The lesson we take away from this new manufacturer strategy is that dealers must be sure of their legal position before making any kind of claim against their manufacturer. A dealer who goes off half-cocked in making a claim for some benefit may find himself defending a legal action seeking a ruling from the Judge that the dealer’s claim is one that should fail under the law. The manufacturers’ new strategy should not scare dealers away from seeking what is rightfully owed to them under the law, but instead, should cause them to seek out experienced legal counsel to review the matter before making a demand on the manufacturer.
Dealers go on the offensive on manufacturer facility upgrade programs
In at least two separate lawsuits, dealers have gone on the offensive against manufacturer facility image upgrade requirements. In both cases, the dealers – Braman Cadillac and Fitzgerald Auto Mall – are leveling their fire against General Motors and its Essential Brand Elements Program.
In the Braman matter, Braman Cadillac was willing to comply with all aspects of the required upgrades under the Essential Brand Elements program. However, after meeting with its architects and engineers, Braman discovered that the limestone exterior required on the new building was too heavy for the existing dealership structure. In order to use the limestone required by General Motors, Braman would have to raze the dealership facility and start from scratch. Instead of incurring such a large expense, Braman identified a lightweight synthetic limestone which very similar to the required limestone but which could be held by the existing dealership structure. Braman brought a proposal to General Motors to allow the dealership to substitute the synthetic limestone in place of the real thing and General Motors ultimately rejected the proposal. Braman cited to Florida motor vehicle franchise law prohibitions against a manufacturer requiring an upgrade which is not “reasonable” under the dealer’s circumstances but to no avail. Instead, General Motors simply responded that the program was “voluntary” and Braman either was required to comply with every single product designation to meet the Essential Brand Elements image or it would not qualify for the lucrative per vehicle incentives General Motors had tied to the EBE program.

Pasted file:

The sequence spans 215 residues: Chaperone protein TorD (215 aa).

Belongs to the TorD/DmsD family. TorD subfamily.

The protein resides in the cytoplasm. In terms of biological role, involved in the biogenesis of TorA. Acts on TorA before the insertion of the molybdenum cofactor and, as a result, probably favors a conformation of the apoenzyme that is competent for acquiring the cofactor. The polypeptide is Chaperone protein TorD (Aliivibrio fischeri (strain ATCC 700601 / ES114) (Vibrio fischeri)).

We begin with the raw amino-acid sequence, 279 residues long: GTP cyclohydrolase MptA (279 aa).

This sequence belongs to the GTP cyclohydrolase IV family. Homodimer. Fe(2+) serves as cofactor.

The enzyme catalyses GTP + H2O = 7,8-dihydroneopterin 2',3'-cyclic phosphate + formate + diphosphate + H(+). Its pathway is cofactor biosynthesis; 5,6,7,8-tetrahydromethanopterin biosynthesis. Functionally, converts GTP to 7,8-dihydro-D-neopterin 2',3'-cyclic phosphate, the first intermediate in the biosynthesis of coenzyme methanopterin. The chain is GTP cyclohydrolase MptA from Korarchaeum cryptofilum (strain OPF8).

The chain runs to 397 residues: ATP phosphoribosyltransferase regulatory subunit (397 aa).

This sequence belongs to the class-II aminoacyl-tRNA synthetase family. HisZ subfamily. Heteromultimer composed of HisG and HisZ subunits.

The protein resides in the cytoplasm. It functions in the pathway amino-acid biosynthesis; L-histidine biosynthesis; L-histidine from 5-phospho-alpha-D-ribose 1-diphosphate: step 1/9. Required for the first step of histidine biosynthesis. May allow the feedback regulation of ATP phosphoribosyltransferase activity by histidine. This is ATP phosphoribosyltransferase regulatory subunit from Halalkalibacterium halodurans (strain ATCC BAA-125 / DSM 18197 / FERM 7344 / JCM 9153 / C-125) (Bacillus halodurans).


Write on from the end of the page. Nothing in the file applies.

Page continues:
Dealers who do not comply, or are unable to comply, with the EBE requirements are placed at a competitive disadvantage with dealers who are able to comply with the program. Specifically, the per vehicle incentive significantly increases the built-in profit margin on the vehicle for the complying dealer, which in turn places significant downward pressure on the profit margin on the sale of a vehicle by the dealer not receiving the incentive. In the situation where a non-EBE and EBE certified dealer are competing for the same customer, the non-EBE dealer cannot compete for the sale head-to-head with the EBE dealer applying the additional incentive to his margin.